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*Corresponding Author:
Dr. Ambika Gupta
Department of Oral Medicine and Radiology, Government Dental College, Rohtak, Haryana, India.


Tuberculosis is one of the oldest scorches of mankind that has not left this world even today. The disease is more common in the developing countries. Oral tuberculosis has been considered in 0.1-5% of all tuberculous infections. Mostly, the oral tuberculous lesions are secondary to pulmonary tuberculosis, but rarely primary lesions may occur. Primary lesions occur due to direct inoculation of the microorganism into the oral mucosa and mainly seen in the young individuals. Tongue is the most common oral site involved. Of all the sites involved, labial involvement is extremely rare. This case report intends to throw light on one such unique case, where a young male patient presented with a primary tubercular lesion of the lip. The lesion resolved immediately after anti tubercular therapy.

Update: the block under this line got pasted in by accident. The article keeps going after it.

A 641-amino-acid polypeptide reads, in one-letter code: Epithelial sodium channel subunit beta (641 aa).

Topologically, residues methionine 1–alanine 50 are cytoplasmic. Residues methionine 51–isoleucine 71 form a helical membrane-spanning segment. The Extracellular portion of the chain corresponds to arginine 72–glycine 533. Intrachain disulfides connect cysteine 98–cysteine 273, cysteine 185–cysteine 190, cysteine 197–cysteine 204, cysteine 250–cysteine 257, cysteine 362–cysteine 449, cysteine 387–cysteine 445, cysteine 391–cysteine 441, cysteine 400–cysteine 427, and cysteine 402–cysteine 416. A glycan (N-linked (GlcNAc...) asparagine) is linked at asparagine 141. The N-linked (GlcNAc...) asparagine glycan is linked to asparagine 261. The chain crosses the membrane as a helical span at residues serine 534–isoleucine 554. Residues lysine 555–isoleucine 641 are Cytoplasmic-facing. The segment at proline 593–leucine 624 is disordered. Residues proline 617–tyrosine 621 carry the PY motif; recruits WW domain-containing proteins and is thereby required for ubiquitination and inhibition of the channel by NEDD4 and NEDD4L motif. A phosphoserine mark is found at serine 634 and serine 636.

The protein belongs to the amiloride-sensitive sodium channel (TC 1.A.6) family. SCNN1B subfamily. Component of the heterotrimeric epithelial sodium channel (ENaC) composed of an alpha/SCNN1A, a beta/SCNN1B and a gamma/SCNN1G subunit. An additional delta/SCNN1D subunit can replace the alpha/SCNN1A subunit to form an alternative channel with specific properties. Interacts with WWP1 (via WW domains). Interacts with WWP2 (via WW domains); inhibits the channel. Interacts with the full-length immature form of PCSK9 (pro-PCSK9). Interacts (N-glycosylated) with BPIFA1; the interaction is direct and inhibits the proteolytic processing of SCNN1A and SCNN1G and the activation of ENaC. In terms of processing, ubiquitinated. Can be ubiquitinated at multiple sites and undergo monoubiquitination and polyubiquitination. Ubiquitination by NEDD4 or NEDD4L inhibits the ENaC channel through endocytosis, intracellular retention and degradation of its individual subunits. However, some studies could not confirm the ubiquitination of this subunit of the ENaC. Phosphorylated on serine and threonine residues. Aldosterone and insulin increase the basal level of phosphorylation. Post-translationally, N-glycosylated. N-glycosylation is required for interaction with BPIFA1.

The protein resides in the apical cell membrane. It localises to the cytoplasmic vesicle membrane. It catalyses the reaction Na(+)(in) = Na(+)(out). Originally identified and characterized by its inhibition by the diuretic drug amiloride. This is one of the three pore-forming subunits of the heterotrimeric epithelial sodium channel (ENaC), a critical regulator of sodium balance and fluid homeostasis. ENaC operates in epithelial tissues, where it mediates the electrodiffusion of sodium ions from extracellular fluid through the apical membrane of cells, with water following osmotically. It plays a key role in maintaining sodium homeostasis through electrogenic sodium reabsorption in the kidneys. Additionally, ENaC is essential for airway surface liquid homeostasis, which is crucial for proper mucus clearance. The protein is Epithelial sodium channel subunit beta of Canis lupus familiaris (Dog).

Granulomatosis, Labial, Oral, Tuberculosis


With the advent of the latest diagnostic aids and treatment modalities, medical science has undergone a paradigm shift in the recent past. However, Tuberculosis (TB) is still counted as one of the most life-threatening infectious diseases, resulting in high mortality in adults.[1] With an incidence of 139/100,000, active Mycobacterium tuberculosis infections globally and it is estimated that two billion people have been in contact with the TB bacillus. About 95% of the individuals exposed to M. tuberculosis remain clinically asymptomatic while 5% develop disease. A significant proportion of patients (15-25%) exist in whom the active TB infection is manifested in an extra pulmonary site.[1,2] Oral TB has been considered to account for 0.1-5% of all tuberculous infections. The clinical presentation of oral TB may take many forms. However, owing to the unusual occurrence of oral TB, they are frequently overlooked in the differential diagnosis of oral lesions. Now-a-days, oral manifestations of TB are re-appearing alongside many forgotten extra pulmonary infections as a consequence of the outbreak and emergence of drug-resistant TB and of the emergence of acquired immune-deficiency syndrome, where oral TB is found to account for up to 1.33% of human immunodeficiency virus (HIV)-associated opportunistic infections.[3] The main aim of this report is to present a rare case of 24 year adult presenting with a case of the primary tubercular lesion of the lip.

Case Report